Governments have to be about ideas and execution which is why there has to be this symbiosis between institutions like universities, academic institutions that do the research, generate the ideas,  and you have your school of management, which helps us to convert ideas into projects, and then you have the political bureaucracy that gets the stakeholders behind the project, and then you have the technocrats- I don’t like to use that word, but they use technocrats sometimes almost as a pejorative but yes, the technocrats who then take the plan and implement it.  And the government oversees everything from the research and development through partnerships with our universities,  through to the development of the plans, through to the development of the implementation phase and that’s what we have been doing.

We do another important thing, we manage the economy so that plans can be funded.  So if you ask, what is the difference between this government and other governments, the big difference is that we have been able to run the economy in such a way that we are not borrowing more to do this,  we are not taxing you more to do this, but yet we can put over 200 billion dollars more on the wage bill to pay everybody in the public sector a little bit more  and we’re not collapsing the economy; that’s the difference.

So with the greatest of ideas and the greatest will, Patrick will tell you, if you don’t have the budget, you cannot execute.  As was said by our former Prime Minister,  Edward Seaga,  “it does take cash to care” and there are two ways of thinking in Jamaica. One is it takes cash to care, the other one is we put people first. I think both have value, but we must bring those two things together right now.  We must have an economy that has the wherewithal to deliver, and we must make sure that the economy cares about the needs of the people.  So that’s what we’re doing now with this caring economy in spending on healthcare.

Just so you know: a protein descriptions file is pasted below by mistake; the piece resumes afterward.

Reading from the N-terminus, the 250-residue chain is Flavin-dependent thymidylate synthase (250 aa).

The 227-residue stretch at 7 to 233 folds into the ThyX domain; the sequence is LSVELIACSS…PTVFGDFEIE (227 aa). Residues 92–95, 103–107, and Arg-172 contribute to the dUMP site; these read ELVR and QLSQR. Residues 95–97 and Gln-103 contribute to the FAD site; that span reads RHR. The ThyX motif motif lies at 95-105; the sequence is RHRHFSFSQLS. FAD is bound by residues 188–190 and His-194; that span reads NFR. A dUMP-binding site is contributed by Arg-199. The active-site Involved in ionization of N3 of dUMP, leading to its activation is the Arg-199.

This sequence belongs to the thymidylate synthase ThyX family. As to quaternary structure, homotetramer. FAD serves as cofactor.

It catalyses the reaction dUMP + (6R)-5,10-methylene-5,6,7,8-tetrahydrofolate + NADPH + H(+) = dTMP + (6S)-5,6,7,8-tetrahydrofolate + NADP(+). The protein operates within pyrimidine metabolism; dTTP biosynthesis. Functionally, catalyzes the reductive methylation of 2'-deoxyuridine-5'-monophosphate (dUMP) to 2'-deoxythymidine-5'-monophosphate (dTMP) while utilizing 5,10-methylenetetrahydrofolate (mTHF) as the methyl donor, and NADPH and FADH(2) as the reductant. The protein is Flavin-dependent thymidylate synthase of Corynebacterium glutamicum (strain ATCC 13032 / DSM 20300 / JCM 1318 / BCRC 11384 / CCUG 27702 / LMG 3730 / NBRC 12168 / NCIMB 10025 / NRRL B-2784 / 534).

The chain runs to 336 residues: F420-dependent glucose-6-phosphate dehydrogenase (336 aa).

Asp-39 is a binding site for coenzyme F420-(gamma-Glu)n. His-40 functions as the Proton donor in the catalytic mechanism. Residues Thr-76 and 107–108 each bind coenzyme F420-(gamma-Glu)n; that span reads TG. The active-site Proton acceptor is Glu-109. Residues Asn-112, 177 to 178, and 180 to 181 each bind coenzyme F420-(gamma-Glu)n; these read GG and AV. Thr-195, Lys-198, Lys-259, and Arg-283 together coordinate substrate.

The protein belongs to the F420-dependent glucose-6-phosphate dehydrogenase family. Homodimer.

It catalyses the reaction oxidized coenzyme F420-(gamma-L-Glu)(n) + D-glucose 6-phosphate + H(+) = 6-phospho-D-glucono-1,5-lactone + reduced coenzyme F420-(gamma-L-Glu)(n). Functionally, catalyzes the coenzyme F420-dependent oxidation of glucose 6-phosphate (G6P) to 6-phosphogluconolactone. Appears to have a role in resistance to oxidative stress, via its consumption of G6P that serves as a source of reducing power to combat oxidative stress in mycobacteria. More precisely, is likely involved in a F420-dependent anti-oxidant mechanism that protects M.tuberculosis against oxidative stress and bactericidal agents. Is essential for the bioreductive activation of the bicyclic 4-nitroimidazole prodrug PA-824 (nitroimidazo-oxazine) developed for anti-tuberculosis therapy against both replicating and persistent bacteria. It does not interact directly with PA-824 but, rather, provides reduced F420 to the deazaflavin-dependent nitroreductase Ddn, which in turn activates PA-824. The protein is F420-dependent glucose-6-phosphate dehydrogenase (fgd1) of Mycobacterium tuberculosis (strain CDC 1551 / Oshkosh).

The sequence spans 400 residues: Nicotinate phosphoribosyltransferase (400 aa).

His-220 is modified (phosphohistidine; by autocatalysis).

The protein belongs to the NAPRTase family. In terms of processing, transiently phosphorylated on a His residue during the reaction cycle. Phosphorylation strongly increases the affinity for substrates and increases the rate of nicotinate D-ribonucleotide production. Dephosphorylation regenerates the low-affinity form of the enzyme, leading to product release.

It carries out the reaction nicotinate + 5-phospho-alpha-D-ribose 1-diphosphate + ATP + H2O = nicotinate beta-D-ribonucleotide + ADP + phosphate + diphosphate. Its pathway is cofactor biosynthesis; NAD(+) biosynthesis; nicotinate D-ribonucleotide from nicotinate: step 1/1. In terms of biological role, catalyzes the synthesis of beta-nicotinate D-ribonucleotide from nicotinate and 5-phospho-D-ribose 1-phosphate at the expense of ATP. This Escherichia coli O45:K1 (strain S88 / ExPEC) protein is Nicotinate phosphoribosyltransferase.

So as I’m at that point,  I’m gonna close with a challenge to the University of the West Indies. Once I was asked, what do I do as Prime Minister?  What is the value of government?  And I could have given all kinds of answers but when I reflected on it,  what politicians do, what you hire them to do is to ensure that there is equity in the society, that is what it really comes down to. Every decision that we make to spend,  I examine what is the equity meaning how is it going to be fair to all stakeholders. Will this decision make everybody better off and not one person worse off? And if some people are going to be made worse off,  how do we compensate them? That is what you hire your politicians to do,  to maintain equity in the society. Sometimes politicians come out and they will say some things promising the moon and star and it sounds good, particularly to a particular sector and for that sector, yes, not recognizing how they destroy equity.

I was in a rural area of Jamaica, up Penlyne Castle and it’s a coffee producing area and you know, and the question was asked about a factory.  The factory was there and the factory was closed and they wanted the factory to be reopened. And when I came down on the planes,  the same thing, they were asking me in Duckensfield about their sugar factory and their banana factory. And the thinking is that the government should reopen the factories and it sounds like a noble thing that yes, maybe the government should open the factories but if you step back a little bit and think, if the government opened the factories that the private sector found unprofitable and closed it, then what would the government be doing?